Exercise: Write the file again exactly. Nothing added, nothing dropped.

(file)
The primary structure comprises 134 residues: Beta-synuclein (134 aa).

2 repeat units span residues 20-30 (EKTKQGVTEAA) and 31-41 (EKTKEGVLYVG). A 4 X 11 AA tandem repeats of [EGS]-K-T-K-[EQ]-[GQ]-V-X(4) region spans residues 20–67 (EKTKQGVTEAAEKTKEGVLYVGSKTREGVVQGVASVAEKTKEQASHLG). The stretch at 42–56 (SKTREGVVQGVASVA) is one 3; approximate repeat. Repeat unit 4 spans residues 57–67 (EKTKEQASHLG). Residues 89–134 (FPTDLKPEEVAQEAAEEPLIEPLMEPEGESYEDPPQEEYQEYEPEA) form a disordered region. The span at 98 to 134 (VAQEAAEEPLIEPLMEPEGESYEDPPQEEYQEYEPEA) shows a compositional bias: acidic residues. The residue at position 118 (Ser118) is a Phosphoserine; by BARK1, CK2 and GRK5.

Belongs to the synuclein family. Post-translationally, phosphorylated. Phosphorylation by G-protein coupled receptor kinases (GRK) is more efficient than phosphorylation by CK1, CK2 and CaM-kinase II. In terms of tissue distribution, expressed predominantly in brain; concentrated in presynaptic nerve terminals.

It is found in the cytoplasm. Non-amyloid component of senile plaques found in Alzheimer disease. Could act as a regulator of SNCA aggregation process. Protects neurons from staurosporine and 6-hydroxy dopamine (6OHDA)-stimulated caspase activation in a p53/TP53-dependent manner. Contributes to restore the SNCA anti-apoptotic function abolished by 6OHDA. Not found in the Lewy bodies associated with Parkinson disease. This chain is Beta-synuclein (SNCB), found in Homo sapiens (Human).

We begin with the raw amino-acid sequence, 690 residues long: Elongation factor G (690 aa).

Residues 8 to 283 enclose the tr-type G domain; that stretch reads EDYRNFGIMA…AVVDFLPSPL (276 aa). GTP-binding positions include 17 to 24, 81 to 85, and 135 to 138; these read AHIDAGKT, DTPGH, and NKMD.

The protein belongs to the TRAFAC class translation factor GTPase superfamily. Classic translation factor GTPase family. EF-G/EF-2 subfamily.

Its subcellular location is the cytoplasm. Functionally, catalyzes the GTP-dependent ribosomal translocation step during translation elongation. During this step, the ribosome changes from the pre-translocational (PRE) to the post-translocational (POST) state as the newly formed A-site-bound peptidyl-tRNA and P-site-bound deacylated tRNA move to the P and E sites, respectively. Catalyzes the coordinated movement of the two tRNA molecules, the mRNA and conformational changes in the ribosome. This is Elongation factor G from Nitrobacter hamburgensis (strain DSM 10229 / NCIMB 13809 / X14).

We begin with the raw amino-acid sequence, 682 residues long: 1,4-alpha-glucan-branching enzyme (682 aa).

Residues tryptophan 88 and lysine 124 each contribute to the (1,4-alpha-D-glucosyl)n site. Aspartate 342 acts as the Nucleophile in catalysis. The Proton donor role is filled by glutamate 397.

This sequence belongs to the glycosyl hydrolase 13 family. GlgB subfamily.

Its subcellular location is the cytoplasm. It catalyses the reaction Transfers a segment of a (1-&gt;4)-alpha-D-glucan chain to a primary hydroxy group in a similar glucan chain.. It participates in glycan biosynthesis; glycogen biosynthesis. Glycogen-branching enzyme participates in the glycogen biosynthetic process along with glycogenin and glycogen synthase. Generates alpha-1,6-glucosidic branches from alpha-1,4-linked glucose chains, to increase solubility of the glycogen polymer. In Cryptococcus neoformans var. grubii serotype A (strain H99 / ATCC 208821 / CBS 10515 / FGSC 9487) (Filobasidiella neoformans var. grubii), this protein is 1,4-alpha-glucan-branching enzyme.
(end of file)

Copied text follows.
The primary structure comprises 134 residues: Beta-synuclein (134 aa).

2 repeat units span residues 20-30 (EKTKQGVTEAA) and 31-41 (EKTKEGVLYVG). A 4 X 11 AA tandem repeats of [EGS]-K-T-K-[EQ]-[GQ]-V-X(4) region spans residues 20–67 (EKTKQGVTEAAEKTKEGVLYVGSKTREGVVQGVASVAEKTKEQASHLG). The stretch at 42–56 (SKTREGVVQGVASVA) is one 3; approximate repeat. Repeat unit 4 spans residues 57–67 (EKTKEQASHLG). Residues 89–134 (FPTDLKPEEVAQEAAEEPLIEPLMEPEGESYEDPPQEEYQEYEPEA) form a disordered region. The span at 98 to 134 (VAQEAAEEPLIEPLMEPEGESYEDPPQEEYQEYEPEA) shows a compositional bias: acidic residues. The residue at position 118 (Ser118) is a Phosphoserine; by BARK1, CK2 and GRK5.

Belongs to the synuclein family. Post-translationally, phosphorylated. Phosphorylation by G-protein coupled receptor kinases (GRK) is more efficient than phosphorylation by CK1, CK2 and CaM-kinase II. In terms of tissue distribution, expressed predominantly in brain; concentrated in presynaptic nerve terminals.

It is found in the cytoplasm. Non-amyloid component of senile plaques found in Alzheimer disease. Could act as a regulator of SNCA aggregation process. Protects neurons from staurosporine and 6-hydroxy dopamine (6OHDA)-stimulated caspase activation in a p53/TP53-dependent manner. Contributes to restore the SNCA anti-apoptotic function abolished by 6OHDA. Not found in the Lewy bodies associated with Parkinson disease. This chain is Beta-synuclein (SNCB), found in Homo sapiens (Human).

We begin with the raw amino-acid sequence, 690 residues long: Elongation factor G (690 aa).

Residues 8 to 283 enclose the tr-type G domain; that stretch reads EDYRNFGIMA…AVVDFLPSPL (276 aa). GTP-binding positions include 17 to 24, 81 to 85, and 135 to 138; these read AHIDAGKT, DTPGH, and NKMD.

The protein belongs to the TRAFAC class translation factor GTPase superfamily. Classic translation factor GTPase family. EF-G/EF-2 subfamily.

Its subcellular location is the cytoplasm. Functionally, catalyzes the GTP-dependent ribosomal translocation step during translation elongation. During this step, the ribosome changes from the pre-translocational (PRE) to the post-translocational (POST) state as the newly formed A-site-bound peptidyl-tRNA and P-site-bound deacylated tRNA move to the P and E sites, respectively. Catalyzes the coordinated movement of the two tRNA molecules, the mRNA and conformational changes in the ribosome. This is Elongation factor G from Nitrobacter hamburgensis (strain DSM 10229 / NCIMB 13809 / X14).

We begin with the raw amino-acid sequence, 682 residues long: 1,4-alpha-glucan-branching enzyme (682 aa).

Residues tryptophan 88 and lysine 124 each contribute to the (1,4-alpha-D-glucosyl)n site. Aspartate 342 acts as the Nucleophile in catalysis. The Proton donor role is filled by glutamate 397.

This sequence belongs to the glycosyl hydrolase 13 family. GlgB subfamily.

Its subcellular location is the cytoplasm. It catalyses the reaction Transfers a segment of a (1-&gt;4)-alpha-D-glucan chain to a primary hydroxy group in a similar glucan chain.. It participates in glycan biosynthesis; glycogen biosynthesis. Glycogen-branching enzyme participates in the glycogen biosynthetic process along with glycogenin and glycogen synthase. Generates alpha-1,6-glucosidic branches from alpha-1,4-linked glucose chains, to increase solubility of the glycogen polymer. In Cryptococcus neoformans var. grubii serotype A (strain H99 / ATCC 208821 / CBS 10515 / FGSC 9487) (Filobasidiella neoformans var. grubii), this protein is 1,4-alpha-glucan-branching enzyme.